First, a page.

Diving at the Poor Knights

Leaving Auckland on a late summer’s evening my dive buddy son James and I drove north to Tutukākā, the gateway to the Poor Knight Islands. Our love of anything fishy has bought us together over two decades, diving and fly fishing.

Many years ago, I learnt to dive on the South coast of Wellington. The Cook Strait currents would throw me onto the massive kelp beds like a rag doll as I hunted for crayfish, so the thought of a dive at the Poor Knights didn’t daunt me at all.

I was looking forward to experiencing a site Jacques Cousteau rated one of the 10 best to dive in the world.

Having signed up with Dive Tutukākā, we were up early to get kitted out with our gear and a packed lunch. I imagined the 23-kilometre trip to the islands would be calm, however it was anything but.

We lurched from side to side as the swell increased and I began to second-guess what the dive would be like. Yet there was no going back. I’d heard too much about the drop offs, walls, arches and tunnels, not to mention the sea life, to consider changing my mind.

We tied up to a buoy in a sheltered inlet and, as our skipper had reassured us, we’d left the swell behind.

All geared up and ready to get beneath the glassy surface, I checked James’ gear one last time and we both rolled off the back of the boat.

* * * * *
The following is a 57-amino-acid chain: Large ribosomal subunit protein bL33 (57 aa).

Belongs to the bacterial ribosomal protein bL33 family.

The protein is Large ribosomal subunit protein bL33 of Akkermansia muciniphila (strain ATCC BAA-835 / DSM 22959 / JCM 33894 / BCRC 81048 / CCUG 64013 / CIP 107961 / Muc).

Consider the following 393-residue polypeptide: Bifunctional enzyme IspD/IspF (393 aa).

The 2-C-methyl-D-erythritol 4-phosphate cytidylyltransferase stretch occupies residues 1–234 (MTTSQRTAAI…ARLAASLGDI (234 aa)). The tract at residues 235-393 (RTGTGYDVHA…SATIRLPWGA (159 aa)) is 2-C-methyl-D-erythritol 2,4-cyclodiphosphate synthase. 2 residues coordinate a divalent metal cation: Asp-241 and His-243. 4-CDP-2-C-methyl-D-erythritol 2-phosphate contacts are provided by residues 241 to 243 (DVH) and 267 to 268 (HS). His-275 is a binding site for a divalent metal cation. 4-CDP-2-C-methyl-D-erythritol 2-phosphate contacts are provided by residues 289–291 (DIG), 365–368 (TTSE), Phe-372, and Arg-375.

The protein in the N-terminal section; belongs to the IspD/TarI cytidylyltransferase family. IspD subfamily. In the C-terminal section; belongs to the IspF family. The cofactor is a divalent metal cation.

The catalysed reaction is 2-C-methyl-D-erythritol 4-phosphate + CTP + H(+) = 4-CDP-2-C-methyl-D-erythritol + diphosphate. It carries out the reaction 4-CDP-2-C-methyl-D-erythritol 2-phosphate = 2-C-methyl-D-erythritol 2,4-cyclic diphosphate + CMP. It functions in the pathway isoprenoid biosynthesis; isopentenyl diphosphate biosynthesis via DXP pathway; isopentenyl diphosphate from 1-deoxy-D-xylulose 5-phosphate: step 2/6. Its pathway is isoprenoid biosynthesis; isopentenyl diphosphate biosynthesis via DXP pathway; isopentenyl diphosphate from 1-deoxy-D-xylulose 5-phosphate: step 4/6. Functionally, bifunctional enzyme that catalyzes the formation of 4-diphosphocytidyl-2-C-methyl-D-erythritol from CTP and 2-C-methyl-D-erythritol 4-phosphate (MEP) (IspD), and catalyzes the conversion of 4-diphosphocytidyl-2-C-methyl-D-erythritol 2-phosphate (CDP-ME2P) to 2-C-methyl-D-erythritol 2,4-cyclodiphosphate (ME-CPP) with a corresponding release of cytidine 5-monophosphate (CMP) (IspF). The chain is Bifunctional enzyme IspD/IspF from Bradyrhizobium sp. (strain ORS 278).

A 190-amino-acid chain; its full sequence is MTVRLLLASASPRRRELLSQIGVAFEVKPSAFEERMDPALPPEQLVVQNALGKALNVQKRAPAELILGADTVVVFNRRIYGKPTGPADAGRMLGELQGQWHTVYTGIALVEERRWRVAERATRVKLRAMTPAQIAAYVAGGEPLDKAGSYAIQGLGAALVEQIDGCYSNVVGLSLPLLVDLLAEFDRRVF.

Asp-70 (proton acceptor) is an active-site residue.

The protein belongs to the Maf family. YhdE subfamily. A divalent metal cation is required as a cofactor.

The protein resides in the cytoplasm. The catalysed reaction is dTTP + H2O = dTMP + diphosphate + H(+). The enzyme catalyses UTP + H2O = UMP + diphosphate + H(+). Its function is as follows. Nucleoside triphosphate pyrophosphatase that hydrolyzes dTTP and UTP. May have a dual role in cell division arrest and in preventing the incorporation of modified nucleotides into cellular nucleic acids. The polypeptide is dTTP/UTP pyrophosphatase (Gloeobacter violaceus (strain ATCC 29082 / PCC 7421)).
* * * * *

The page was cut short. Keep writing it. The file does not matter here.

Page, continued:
The water infiltrated my wetsuit but there was no jarring pain; it was tepid from the converging warm currents, unique to this microclimate.

As we began our descent we found the visibility was good and the marine life plentiful. Many of our local fish shop species were evident, including trevally, kingfish, john dory and snapper. There was also a delightful mix of tropical fish as the sub-tropical current carries them to the Poor Knights.

The mosaic eel added great colour to the under-world, as did the sponges, clown nudibranch sea slugs and vibrant anemones. Larger species, including sting rays and visiting manta rays intensified our experience.

In 1981 the Poor Knight Islands were made a marine and nature reserve to preserve the uniqueness of the sea life and fauna. The legislation prevents anyone from landing on the islands or disturbing the marine life. A no-fishing zone from within 800 metres of the islands was also created. The success of this law was evident when we spotted a metre-long snapper left to breed and grow old in peace. It was probably 60-70 years old.

While the Poor Knights is a popular diving spot, it is possible to feel you have the place to yourselves. There are over 60 dive sites creating more than enough room for everyone to enjoy the solitude of a quiet dive and a brush with nature.

Reported by Jane Jeffries for our AA Directions Spring 2020 issue

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